Park life: Warsaw’s 200-year-old Pole Mokotowskie to get sparkling new 39.6mln makeover
A silent witness to over 200 years of history, one of Warsaw’s largest public parks is bracing itself for a sparkling new makeover.
Costing 39.6 million PLN, the capital’s 72 hectare Pole Mokotowskie park will see the removal of the concrete area around the park’s largest lake and its re-wilding as well as the installation of a completely new water system brimming with wild plants and animal life.
The centre of the park will also get a natural biocenotic garden which will abound in wild spaces and diverse plants.
Karolina Nawrocin, vice-director of the Warsaw city department for green spaces said: “One of Warsaw’s biggest parks will become even more green.
Realising this investment we wanted to take care of biological diversity and create a picturesque place for recreation full of greenery and water elements.
“Next year the rich number of trees in the park will be increased by 55 young trees, we will also plant a 1000 species of shrubs, climbers and bulb plants.
“We will also create beautiful plantations and meadows for pollinating insects.”
Starting its life in the 19th century as a military training ground covering 200 hectares, by the 1840s it had morphed into a horse racing track which held the country’s first ever public horse race.
Just over 60 years later, the park became used as an airfield and in 1909 the first air shows on Polish territory were held. A year later, a makeshift airport was established on the site for military, sports and passenger planes.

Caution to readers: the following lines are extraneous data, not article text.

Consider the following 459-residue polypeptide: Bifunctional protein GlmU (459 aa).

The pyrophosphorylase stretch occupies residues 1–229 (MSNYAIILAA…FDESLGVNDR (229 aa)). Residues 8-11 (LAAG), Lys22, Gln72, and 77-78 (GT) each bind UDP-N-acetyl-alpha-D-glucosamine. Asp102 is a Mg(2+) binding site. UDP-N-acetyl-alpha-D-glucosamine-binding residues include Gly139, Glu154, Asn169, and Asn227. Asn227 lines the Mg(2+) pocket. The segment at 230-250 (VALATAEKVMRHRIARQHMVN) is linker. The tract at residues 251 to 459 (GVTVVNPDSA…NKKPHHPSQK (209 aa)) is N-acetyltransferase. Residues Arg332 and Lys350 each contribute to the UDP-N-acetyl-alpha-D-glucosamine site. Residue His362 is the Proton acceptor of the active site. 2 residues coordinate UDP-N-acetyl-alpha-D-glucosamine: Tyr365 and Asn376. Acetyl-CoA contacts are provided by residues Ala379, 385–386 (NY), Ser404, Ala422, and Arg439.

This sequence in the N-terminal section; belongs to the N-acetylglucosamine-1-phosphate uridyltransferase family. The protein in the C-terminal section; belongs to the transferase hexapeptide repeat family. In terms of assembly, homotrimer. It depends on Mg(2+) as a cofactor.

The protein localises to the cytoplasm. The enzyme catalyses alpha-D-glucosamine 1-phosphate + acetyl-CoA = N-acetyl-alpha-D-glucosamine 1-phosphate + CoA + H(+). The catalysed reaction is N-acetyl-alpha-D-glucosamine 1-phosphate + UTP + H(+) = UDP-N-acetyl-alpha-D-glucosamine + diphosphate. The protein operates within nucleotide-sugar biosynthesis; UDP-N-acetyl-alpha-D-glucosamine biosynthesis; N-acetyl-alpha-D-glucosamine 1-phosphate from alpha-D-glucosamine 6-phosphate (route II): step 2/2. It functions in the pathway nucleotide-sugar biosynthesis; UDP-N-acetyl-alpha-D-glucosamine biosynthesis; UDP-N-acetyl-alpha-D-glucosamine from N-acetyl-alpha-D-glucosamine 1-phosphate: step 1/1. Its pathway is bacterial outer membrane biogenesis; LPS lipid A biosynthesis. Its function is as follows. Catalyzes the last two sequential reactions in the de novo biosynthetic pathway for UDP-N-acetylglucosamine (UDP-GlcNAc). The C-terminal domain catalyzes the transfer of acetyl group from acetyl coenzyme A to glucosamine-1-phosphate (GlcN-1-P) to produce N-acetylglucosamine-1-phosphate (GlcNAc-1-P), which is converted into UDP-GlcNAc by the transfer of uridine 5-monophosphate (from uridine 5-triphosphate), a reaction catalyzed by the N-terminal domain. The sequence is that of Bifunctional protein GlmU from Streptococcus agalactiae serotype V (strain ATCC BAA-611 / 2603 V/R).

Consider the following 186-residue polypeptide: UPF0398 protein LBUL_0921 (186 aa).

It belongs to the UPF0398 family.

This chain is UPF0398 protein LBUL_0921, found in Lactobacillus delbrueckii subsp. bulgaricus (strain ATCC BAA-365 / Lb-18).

The Mokotowskie airport was used during airplane races of the Challenge 1934 competition as well as few hot air balloon competitions of the Gordon Bennett Cup.
Officially incorporated into the city in 1916, by the second half of the 20th century Pole Mokotowskie cemented its place as a public park where in 1934, Marshal Józef Piłsudzki opened his last military parade and a year later became the site for his main funeral ceremony.
The scene of bitter fighting and clandestine meetings during World War II, between 1945-46 the occupying communists built a group of Finish houses as a gift where journalist Ryszard Kapuściński was born and lived until 1955.
In 1973, however, the authorities decided to demolish over 200 of them leaving just two.
Speaking about the new renovation of the park, Justyna Glusman, coordination director for sustainable development and green spaces for the city of Warsaw said: “I’m happy that the modernisation of Pole Mokotowskie is entering into the realisation phase.
“The park will see the creation of new spaces which are rich in diverse greenery and an attractive place to spend time…This is the first phase of the park’s modernisation, encompassed by EU funds.”
She added: “The changes are a response to the needs of residents which were outlined by the public consultation.”
The city hall has also confirmed the building of an open air gym and automatic toilets and the renovation of the remaining Finnish houses.
The first phase of modernisation works, which begins this month, is expected to be completed by the last quarter of 2022.